Egypt Independent

Revolutionaries prepare for post-Morsy transition

A number of young revolutionaries and activists have launched an initiative preparing for an Egypt without President Mohamed Morsy in power, just weeks ahead of mass anti-government protests planned by opposition groups.

Young people from a range of liberal groups launched their “After Departure” campaign, discussing the transition of power that could follow if the Muslim Brotherhood were removed from power, at a press conference at the Leadership and Management Development Centre in Cairo on Tuesday.

Delegates called for a wide-ranging summit with all national political forces between 18-19 June.

“President Mohamed Morsy will fall sooner or later, we are confident of that,” Shady al-Ghazaly Harb, a founding Dostour Party member, said. “The aim of this initiative is to prevent the revolutionary youth from falling into the unknown after his departure.”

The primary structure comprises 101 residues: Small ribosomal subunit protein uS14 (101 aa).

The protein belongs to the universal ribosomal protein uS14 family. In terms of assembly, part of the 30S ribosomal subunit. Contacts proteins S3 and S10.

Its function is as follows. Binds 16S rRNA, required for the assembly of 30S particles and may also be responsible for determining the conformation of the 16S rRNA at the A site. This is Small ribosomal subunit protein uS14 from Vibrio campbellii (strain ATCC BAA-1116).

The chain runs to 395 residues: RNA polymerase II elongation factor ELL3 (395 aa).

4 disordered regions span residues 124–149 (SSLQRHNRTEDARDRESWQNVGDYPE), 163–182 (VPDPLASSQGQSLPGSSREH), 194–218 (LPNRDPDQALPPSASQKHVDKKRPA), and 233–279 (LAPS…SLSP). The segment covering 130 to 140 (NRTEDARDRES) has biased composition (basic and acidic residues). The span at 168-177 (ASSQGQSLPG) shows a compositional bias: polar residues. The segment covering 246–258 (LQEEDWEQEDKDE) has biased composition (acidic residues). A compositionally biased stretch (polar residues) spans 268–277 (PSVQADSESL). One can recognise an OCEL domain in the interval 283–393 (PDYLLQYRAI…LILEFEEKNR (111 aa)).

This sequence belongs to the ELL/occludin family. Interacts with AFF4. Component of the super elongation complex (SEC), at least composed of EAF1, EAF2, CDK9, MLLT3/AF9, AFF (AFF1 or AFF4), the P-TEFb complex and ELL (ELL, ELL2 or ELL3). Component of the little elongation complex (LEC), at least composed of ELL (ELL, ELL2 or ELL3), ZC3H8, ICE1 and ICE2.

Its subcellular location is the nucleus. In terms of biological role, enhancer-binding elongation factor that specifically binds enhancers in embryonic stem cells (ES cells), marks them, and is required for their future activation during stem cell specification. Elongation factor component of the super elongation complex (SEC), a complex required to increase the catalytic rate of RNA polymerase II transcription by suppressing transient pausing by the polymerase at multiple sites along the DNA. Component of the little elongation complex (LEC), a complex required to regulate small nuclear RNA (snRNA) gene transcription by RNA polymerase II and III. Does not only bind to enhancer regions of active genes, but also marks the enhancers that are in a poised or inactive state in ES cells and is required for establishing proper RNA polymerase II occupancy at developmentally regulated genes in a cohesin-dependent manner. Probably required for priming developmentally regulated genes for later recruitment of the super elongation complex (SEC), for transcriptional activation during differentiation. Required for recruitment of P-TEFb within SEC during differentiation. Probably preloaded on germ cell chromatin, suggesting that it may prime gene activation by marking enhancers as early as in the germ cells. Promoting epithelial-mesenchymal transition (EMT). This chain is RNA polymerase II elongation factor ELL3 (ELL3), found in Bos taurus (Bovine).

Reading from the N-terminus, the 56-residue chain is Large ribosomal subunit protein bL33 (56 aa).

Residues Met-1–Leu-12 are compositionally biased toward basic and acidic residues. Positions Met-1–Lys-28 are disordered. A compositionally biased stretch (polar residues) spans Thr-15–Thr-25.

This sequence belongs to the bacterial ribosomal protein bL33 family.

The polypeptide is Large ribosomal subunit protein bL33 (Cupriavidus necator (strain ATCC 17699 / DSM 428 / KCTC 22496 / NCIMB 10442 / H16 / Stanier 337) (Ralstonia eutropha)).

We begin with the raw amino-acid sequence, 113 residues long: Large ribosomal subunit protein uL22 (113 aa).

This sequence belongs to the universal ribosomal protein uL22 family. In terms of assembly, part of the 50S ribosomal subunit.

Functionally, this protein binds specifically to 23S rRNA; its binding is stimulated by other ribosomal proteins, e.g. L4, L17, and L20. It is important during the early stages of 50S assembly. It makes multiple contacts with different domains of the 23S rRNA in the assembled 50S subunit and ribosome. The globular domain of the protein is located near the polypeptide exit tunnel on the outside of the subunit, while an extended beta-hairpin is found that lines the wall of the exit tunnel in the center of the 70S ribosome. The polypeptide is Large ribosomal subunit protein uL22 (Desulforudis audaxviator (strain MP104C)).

“We will not exclude anybody. We are seeking unity and will not be intimidated by threats from the Brotherhood and their allies,” he added.

Nasser Abdel Hamid, another Dostour Party member, said revolutionary youths had no appetite for violence against pro-Morsy elements.

Israa Abdel Fatah, an independent activist, stressed the need for coordination between activist groups, political parties and the National Salvation Front, Egypt’s leading opposition group.

Mahmoud Al-Alayli, a NSF leader, said the most likely scenario after Morsy's removal would be for the military to take over until a presidential assembly drafted a new constitution.

In another meeting on Tuesday in Ismailia with activists from the Suez Canal region, Alayli said the 30 June demonstrations should break out across every Egyptian province.

Conference participants stressed protests would remain peaceful, meanwhile condemning what they called “Brotherhood intimidation and threats towards peaceful protesters.”

Activists urged state authorities to protect demonstrators from Islamist violence, accusing President Morsy of attempting to harness state apparatus to serve the aims of the Brotherhood.

Muslim Brotherhood members would not take to the streets on 30 June unless protests reached party headquarters and branch offices, a Brotherhood spokesperson said earlier this week.

Edited translation from Al-Masry Al-Youm